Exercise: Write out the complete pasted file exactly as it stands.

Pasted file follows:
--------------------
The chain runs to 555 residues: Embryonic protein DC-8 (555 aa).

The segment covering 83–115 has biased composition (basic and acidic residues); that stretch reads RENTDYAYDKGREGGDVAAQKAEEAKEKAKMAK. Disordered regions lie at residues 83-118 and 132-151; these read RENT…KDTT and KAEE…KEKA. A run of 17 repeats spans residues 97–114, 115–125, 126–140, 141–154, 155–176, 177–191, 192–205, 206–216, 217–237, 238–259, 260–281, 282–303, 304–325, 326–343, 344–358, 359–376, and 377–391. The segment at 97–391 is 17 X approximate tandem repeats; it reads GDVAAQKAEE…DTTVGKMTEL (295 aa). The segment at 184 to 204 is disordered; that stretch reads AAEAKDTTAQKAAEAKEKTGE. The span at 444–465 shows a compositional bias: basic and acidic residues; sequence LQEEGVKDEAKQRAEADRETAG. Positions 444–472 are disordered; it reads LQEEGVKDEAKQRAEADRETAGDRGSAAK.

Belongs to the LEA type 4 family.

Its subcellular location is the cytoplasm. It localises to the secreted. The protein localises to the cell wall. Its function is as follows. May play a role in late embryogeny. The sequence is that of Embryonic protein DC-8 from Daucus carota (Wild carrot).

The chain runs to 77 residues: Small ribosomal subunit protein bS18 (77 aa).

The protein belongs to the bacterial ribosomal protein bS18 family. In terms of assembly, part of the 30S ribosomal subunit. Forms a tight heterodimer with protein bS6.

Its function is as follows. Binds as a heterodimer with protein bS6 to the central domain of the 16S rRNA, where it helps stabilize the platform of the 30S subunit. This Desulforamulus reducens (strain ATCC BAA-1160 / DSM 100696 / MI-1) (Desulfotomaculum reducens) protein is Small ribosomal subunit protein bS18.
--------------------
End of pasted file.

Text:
The chain runs to 555 residues: Embryonic protein DC-8 (555 aa).

The segment covering 83–115 has biased composition (basic and acidic residues); that stretch reads RENTDYAYDKGREGGDVAAQKAEEAKEKAKMAK. Disordered regions lie at residues 83-118 and 132-151; these read RENT…KDTT and KAEE…KEKA. A run of 17 repeats spans residues 97–114, 115–125, 126–140, 141–154, 155–176, 177–191, 192–205, 206–216, 217–237, 238–259, 260–281, 282–303, 304–325, 326–343, 344–358, 359–376, and 377–391. The segment at 97–391 is 17 X approximate tandem repeats; it reads GDVAAQKAEE…DTTVGKMTEL (295 aa). The segment at 184 to 204 is disordered; that stretch reads AAEAKDTTAQKAAEAKEKTGE. The span at 444–465 shows a compositional bias: basic and acidic residues; sequence LQEEGVKDEAKQRAEADRETAG. Positions 444–472 are disordered; it reads LQEEGVKDEAKQRAEADRETAGDRGSAAK.

Belongs to the LEA type 4 family.

Its subcellular location is the cytoplasm. It localises to the secreted. The protein localises to the cell wall. Its function is as follows. May play a role in late embryogeny. The sequence is that of Embryonic protein DC-8 from Daucus carota (Wild carrot).

The chain runs to 77 residues: Small ribosomal subunit protein bS18 (77 aa).

The protein belongs to the bacterial ribosomal protein bS18 family. In terms of assembly, part of the 30S ribosomal subunit. Forms a tight heterodimer with protein bS6.

Its function is as follows. Binds as a heterodimer with protein bS6 to the central domain of the 16S rRNA, where it helps stabilize the platform of the 30S subunit. This Desulforamulus reducens (strain ATCC BAA-1160 / DSM 100696 / MI-1) (Desulfotomaculum reducens) protein is Small ribosomal subunit protein bS18.